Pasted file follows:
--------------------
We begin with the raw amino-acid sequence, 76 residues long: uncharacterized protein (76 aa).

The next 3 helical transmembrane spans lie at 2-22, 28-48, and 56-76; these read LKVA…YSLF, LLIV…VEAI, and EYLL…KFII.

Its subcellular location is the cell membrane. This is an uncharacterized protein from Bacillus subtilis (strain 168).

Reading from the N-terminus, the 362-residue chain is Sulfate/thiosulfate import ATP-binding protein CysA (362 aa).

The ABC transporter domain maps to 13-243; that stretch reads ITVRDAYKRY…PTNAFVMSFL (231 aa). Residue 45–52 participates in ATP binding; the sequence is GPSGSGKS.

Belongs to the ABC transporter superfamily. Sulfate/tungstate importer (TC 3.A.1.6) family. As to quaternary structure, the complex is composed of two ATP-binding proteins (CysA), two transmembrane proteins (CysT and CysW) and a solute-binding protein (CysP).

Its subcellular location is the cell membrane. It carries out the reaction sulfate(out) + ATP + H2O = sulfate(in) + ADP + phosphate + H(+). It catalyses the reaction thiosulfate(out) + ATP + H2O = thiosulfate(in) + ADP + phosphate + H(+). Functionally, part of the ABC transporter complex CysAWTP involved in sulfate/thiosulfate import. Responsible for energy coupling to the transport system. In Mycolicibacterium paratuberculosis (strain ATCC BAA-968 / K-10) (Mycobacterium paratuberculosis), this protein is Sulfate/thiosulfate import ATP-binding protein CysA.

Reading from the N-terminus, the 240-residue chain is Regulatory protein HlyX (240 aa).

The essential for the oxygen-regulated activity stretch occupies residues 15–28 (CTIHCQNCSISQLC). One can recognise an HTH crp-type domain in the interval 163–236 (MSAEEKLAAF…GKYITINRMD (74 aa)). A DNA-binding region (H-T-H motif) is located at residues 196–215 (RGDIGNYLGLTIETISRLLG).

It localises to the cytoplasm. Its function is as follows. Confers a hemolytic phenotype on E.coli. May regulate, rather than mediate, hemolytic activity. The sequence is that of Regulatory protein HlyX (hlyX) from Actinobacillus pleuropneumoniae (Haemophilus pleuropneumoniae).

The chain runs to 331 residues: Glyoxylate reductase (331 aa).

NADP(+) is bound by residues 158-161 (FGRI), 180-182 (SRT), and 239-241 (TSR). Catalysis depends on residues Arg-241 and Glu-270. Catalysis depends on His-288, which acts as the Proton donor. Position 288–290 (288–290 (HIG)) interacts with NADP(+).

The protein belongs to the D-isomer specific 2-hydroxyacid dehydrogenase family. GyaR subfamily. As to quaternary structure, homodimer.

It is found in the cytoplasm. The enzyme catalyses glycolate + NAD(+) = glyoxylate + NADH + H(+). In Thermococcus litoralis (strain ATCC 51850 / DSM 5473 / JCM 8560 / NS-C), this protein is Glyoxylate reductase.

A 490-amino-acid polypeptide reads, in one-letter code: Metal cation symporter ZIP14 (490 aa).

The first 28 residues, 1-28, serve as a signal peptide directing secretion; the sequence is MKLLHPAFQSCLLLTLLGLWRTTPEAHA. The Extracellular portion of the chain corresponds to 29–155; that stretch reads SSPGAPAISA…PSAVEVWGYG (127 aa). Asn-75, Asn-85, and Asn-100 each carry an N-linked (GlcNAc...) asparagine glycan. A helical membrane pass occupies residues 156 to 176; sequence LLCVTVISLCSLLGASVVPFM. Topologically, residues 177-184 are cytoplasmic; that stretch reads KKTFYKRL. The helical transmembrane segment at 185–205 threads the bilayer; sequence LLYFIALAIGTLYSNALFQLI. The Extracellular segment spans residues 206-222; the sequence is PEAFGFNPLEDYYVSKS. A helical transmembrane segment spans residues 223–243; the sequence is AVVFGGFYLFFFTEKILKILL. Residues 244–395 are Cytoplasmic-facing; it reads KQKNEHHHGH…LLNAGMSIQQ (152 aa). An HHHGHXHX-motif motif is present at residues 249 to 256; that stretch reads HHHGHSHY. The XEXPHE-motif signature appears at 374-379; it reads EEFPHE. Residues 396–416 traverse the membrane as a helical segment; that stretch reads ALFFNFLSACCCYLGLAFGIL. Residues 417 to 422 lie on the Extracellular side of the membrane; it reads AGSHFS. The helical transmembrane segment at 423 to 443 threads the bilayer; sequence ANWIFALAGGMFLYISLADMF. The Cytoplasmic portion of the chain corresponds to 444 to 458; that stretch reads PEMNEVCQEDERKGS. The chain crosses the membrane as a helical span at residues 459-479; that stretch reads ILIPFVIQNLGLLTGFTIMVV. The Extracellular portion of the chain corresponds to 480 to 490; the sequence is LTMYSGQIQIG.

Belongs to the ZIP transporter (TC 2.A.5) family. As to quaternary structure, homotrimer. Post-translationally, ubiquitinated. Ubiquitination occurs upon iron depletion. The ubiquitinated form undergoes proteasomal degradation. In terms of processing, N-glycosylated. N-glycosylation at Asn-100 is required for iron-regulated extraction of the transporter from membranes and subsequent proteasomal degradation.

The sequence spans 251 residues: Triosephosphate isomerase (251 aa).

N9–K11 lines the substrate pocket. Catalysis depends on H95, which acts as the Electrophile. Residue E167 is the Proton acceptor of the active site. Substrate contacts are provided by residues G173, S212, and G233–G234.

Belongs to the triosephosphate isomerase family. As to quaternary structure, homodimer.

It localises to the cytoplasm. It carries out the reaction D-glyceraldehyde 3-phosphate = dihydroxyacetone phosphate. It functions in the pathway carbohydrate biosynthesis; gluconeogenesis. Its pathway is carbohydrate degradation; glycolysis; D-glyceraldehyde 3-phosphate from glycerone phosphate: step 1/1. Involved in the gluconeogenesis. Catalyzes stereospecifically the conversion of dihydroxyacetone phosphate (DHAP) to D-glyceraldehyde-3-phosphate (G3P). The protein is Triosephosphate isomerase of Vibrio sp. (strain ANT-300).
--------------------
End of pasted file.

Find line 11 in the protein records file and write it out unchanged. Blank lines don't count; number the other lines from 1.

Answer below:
The chain runs to 331 residues: Glyoxylate reductase (331 aa).